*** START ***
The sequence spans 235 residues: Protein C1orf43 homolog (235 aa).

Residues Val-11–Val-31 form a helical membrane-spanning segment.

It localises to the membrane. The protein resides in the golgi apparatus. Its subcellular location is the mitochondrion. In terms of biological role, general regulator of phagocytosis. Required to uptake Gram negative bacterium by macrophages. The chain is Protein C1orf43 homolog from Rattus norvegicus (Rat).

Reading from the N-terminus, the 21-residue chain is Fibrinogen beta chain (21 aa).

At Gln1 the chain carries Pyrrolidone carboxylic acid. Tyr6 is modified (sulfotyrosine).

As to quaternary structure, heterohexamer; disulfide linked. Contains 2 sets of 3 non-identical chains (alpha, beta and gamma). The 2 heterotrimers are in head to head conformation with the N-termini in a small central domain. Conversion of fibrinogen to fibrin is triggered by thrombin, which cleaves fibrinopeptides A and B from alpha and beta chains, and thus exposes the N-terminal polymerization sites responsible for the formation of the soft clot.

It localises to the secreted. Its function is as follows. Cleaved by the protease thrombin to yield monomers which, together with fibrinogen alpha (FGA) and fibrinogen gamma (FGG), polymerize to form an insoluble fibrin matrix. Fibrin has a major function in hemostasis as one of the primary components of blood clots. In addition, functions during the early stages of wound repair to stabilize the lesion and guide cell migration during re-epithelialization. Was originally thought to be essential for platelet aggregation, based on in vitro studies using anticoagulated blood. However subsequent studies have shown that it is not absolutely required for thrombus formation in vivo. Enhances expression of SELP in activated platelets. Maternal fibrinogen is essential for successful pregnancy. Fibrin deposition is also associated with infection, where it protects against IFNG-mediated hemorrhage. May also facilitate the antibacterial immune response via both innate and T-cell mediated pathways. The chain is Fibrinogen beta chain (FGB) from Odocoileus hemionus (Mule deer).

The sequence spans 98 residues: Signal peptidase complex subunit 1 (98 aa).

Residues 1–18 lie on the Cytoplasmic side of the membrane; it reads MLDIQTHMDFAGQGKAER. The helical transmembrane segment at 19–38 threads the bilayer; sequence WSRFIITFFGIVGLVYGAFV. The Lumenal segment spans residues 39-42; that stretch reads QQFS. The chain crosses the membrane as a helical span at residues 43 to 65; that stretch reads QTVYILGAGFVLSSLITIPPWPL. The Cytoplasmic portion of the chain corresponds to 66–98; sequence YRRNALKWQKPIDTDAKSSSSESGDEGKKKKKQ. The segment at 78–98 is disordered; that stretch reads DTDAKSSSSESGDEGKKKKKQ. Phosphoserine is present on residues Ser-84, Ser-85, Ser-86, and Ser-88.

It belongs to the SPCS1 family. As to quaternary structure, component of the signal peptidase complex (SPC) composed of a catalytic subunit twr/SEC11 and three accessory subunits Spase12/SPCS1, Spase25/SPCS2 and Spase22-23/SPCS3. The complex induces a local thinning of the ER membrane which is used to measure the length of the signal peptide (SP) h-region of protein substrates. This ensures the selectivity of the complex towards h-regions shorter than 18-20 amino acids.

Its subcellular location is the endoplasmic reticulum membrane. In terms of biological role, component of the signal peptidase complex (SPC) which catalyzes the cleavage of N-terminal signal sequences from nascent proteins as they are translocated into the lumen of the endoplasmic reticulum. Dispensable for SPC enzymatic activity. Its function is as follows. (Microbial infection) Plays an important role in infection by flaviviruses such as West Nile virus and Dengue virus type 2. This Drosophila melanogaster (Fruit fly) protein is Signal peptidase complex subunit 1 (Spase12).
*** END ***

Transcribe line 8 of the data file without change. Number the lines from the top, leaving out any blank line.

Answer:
The sequence spans 98 residues: Signal peptidase complex subunit 1 (98 aa).